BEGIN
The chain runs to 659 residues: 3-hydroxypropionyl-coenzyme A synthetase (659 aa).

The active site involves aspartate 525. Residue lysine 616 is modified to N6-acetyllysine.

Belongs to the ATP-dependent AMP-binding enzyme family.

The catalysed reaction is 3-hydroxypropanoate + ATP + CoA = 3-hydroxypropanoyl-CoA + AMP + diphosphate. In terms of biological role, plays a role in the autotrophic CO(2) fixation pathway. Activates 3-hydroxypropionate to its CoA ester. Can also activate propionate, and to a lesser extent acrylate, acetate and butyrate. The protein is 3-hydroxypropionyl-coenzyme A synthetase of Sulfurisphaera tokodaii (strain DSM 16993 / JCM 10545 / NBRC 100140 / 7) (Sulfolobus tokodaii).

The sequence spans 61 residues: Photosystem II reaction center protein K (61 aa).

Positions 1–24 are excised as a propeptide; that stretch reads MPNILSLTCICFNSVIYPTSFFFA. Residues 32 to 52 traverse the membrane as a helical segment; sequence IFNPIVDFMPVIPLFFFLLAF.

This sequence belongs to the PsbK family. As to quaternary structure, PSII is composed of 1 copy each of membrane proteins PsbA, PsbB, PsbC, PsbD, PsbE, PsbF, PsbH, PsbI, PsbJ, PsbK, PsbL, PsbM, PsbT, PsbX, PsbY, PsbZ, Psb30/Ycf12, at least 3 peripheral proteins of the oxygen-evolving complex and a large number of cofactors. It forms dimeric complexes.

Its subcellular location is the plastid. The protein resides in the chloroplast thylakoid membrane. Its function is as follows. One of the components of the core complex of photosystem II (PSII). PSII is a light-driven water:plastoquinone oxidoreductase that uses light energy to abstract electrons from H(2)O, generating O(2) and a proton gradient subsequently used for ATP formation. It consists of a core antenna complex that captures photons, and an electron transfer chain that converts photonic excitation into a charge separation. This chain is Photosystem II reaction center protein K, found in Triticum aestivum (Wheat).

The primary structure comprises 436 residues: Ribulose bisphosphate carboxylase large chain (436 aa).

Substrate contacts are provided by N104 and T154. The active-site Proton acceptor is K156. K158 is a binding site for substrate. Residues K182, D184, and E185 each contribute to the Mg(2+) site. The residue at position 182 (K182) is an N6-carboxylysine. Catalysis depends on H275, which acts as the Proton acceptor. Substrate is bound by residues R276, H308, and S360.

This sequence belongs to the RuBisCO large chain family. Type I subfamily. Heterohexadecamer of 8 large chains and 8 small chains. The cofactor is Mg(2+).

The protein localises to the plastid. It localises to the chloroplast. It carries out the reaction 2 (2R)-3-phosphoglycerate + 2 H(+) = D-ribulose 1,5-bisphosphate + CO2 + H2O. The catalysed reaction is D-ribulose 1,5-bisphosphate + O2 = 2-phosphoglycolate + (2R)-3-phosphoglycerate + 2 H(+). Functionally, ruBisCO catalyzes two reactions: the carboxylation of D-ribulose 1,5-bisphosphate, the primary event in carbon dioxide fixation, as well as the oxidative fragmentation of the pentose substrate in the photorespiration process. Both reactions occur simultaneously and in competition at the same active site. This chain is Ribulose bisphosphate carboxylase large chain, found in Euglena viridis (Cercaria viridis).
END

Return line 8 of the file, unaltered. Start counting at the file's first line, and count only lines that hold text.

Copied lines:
Its subcellular location is the plastid. The protein resides in the chloroplast thylakoid membrane. Its function is as follows. One of the components of the core complex of photosystem II (PSII). PSII is a light-driven water:plastoquinone oxidoreductase that uses light energy to abstract electrons from H(2)O, generating O(2) and a proton gradient subsequently used for ATP formation. It consists of a core antenna complex that captures photons, and an electron transfer chain that converts photonic excitation into a charge separation. This chain is Photosystem II reaction center protein K, found in Triticum aestivum (Wheat).